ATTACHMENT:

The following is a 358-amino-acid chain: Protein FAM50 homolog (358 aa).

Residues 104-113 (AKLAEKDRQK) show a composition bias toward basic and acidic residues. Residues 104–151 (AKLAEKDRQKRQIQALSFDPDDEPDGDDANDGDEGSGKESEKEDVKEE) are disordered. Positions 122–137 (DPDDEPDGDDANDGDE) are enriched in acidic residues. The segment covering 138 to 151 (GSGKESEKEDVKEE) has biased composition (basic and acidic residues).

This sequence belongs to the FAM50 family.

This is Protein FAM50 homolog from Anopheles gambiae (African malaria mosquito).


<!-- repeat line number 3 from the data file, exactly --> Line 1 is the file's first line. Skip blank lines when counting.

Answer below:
This sequence belongs to the FAM50 family.